The OP of a question has the ability to mark one of the answers to their question as "accepted". This is a publicly visible signal to everyone else that the answer worked for the OP. However, accepting an answer also gives the author of the answer +15 reputation. There's no clear benefit to the site for users to gain reputation in this way, and should be disabled. The +2 gained by the OP also serves no purpose at that point, and should be disabled as well.
Specific issues that are addressed by this change:
Incentive to provide answers that are only useful to the OP.
Helping the OP is incidental to the goal of building a repository of high quality questions, and reputation gain from helping individual users is the wrong incentive structure for such a goal. In fact, helping the OP specifically is more akin to treating the site as a help-desk, which is counter-productive to the goals of the site.
Incentive to post FGITW answers.
Given multiple equivalent answers that solve the OP's problem, they tend to, quite reasonably, accept the first of these answers. This incentivizes users to post answers as soon as possible (FGITW syndrome), which affects the quality of answers. It also makes users less inclined to search for duplicate targets, resulting in common duplicates being answered frequently, which is unhelpful to the site.
Comments asking the OP to accept answers.
By and large, users claim they leave "please accept an answer" comments because they want to educate the OP about how the site works. If this is true, such comments will still be posted in the same quantity. However, circumstantial evidence suggests that reputation gain plays a large role in this. e.g. there's a high correlation between users posting such comments, and the user also having posted an answer to the question they commented on. Also, Meta, which has no reputation gain from accepted answers, almost never gets any "accept this answer" comments.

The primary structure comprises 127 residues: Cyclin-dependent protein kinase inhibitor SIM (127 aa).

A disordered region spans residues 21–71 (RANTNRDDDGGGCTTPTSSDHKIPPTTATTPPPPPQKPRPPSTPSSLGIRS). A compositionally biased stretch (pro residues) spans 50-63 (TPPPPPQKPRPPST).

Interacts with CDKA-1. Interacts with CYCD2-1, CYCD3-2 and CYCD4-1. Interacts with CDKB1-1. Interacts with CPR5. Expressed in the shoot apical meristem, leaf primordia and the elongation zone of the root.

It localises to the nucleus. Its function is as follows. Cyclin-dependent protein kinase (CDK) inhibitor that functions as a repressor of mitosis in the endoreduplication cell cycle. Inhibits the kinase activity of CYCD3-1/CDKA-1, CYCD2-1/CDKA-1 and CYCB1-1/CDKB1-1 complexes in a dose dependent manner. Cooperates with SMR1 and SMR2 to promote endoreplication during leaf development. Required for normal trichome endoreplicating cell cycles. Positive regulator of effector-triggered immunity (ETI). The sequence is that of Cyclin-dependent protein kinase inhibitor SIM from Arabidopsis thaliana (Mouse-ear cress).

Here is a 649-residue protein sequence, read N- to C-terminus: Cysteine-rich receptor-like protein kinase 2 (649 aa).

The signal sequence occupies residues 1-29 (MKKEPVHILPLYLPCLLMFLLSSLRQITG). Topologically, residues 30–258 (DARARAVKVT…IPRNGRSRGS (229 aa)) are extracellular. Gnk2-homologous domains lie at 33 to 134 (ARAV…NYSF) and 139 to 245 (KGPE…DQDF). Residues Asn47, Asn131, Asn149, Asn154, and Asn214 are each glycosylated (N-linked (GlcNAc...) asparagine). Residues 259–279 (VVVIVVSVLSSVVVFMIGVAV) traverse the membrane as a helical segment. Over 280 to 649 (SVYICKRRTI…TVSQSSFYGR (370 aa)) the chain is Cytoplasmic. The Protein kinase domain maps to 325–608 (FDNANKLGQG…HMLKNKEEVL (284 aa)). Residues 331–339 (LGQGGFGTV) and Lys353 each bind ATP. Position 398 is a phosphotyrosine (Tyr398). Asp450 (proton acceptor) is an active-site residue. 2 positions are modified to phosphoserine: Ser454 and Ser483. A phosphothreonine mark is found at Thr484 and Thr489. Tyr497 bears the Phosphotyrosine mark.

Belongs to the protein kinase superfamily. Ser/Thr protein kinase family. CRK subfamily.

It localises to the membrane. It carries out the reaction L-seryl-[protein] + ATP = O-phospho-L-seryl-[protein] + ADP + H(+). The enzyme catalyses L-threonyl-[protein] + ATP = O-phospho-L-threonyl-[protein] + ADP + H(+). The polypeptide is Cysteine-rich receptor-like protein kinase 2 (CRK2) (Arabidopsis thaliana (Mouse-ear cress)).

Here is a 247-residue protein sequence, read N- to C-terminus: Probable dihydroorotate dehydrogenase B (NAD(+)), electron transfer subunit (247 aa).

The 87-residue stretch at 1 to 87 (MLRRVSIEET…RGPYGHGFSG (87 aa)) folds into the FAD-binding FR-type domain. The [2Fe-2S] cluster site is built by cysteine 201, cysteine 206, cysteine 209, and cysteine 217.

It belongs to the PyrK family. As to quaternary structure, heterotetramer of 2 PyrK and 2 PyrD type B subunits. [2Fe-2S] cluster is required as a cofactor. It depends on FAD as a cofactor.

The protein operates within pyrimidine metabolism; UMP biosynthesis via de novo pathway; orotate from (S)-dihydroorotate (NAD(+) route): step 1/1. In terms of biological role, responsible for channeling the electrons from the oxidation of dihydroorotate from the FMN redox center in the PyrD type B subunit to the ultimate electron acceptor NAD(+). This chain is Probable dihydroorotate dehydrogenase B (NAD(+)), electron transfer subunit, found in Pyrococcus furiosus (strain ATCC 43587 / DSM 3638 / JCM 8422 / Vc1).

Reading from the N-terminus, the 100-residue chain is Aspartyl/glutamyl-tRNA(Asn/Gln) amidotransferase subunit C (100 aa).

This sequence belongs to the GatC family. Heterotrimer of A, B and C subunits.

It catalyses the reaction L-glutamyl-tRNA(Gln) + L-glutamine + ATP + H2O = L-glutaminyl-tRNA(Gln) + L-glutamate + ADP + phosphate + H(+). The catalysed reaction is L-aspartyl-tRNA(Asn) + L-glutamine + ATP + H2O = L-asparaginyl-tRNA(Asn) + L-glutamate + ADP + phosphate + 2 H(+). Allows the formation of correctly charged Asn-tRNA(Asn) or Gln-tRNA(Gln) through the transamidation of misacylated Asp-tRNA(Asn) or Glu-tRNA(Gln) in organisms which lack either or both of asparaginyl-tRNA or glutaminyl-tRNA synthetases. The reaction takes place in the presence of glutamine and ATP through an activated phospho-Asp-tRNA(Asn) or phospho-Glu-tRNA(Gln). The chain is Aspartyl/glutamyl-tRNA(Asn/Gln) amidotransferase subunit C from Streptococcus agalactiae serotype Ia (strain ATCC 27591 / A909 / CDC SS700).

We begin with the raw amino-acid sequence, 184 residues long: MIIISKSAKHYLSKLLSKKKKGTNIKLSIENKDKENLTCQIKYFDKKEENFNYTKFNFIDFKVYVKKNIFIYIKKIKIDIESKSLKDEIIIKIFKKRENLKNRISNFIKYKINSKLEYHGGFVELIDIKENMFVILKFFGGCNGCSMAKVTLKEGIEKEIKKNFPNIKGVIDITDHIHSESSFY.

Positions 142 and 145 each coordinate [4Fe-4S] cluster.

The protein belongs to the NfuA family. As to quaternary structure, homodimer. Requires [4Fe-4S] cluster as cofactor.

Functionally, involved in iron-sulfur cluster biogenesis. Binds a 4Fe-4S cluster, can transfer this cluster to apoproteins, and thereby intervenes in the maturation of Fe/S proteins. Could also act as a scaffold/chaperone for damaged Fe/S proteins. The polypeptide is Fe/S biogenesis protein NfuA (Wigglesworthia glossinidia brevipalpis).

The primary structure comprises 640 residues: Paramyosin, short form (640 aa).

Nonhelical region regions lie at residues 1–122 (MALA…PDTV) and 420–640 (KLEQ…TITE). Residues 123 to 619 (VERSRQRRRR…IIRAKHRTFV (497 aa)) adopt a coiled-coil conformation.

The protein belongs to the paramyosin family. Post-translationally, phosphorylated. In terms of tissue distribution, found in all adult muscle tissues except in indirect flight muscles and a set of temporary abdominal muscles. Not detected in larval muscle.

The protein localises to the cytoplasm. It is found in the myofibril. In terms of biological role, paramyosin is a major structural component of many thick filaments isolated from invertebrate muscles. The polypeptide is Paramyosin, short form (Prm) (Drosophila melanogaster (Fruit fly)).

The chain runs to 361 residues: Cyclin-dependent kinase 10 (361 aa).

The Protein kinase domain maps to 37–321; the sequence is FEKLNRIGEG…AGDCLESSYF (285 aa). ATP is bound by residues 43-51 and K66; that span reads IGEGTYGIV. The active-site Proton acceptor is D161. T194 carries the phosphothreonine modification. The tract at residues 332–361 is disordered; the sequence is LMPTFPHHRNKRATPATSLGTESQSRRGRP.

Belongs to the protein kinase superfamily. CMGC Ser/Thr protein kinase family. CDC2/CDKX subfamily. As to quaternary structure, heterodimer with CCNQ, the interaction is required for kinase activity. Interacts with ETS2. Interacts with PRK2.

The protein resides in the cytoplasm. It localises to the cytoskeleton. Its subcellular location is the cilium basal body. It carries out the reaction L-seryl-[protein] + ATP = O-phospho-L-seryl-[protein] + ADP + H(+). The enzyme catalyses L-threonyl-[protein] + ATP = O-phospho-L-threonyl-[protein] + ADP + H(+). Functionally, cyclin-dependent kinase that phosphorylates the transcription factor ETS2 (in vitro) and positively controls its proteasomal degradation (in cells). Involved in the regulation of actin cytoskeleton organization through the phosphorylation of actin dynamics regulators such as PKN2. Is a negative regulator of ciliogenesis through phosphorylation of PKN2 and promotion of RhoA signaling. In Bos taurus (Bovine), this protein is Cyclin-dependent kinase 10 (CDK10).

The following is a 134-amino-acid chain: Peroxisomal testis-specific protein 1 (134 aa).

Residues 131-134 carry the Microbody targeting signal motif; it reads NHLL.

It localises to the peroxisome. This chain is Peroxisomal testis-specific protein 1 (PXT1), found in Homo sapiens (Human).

Posting lots of answers to low quality questions.
Currently, there is no reputation cap on reputation gained from accepted answers. This incentivizes posting lots of answers every day, and posting answers that are helpful only to the OP. This issue would be partially mitigated by subjecting such reputation gain to the daily reputation cap, but that still means it's worthwhile posting a dozen answers per day that solve OPs' problems, without regard to the quality of the question.
Reputation gained from accepted answers gives privileges on the site.
OPs are typically not qualified to judge whether the quality of an answer is up to the site's standards, and they shouldn't be able to grant reputation (and directly, privileges) to users via an accept. OPs should get to pick which answer helped them the most, and let others know that, they just shouldn't be able to confer reputation in this way.
It is unlikely that the proposal will get rid of the abovementioned issues completely, but it will hopefully mitigate them to a significant extent.
What is not proposed:
Disabling the accept feature entirely.
OPs can still publicly indicate which answer they found the most helpful. This proposal doesn't change anything for users other than the asker, and answerer. (Currently, the UI doesn't make it clear what an "accepted" answer means exactly, and improvements can certainly be made in that regard, but that's beyond the scope of this proposal.)
Retroactively removing reputation gained from accepted answers.
Reputation gained from accepts has been earned in good faith, without violating any rules/norms of the site. I don't see that removing the reputation that was gained this way helps the site moving forward.
Disabling this network wide.
I don't know enough about how other sites on the network work to know if this is appropriate for those sites. Several sites haven't even unpinned accepted answers, indicating a higher importance for accepted answers than on this site, and reputation gain may well be important/relevant/useful for them.
Changing any of the badges related to accepted answers.
While earning badges is an incentive to act in a particular way, there's no clear evidence that it's anywhere as strong of a motivation as reputation.
This idea has been proposed 6 years ago and was negatively received, but I'm hoping that the community's opinion on this subject has changed in the interim. E.g., one of the counter-arguments to the old proposal was that the issue of "accept comments" is "manageable", but at least that issue has become bad enough that site moderators were recently motivated to propose a rule to disallow such comments entirely.
Please share any feedback on this proposal, particularly the downsides, but also any upsides that I may have missed out.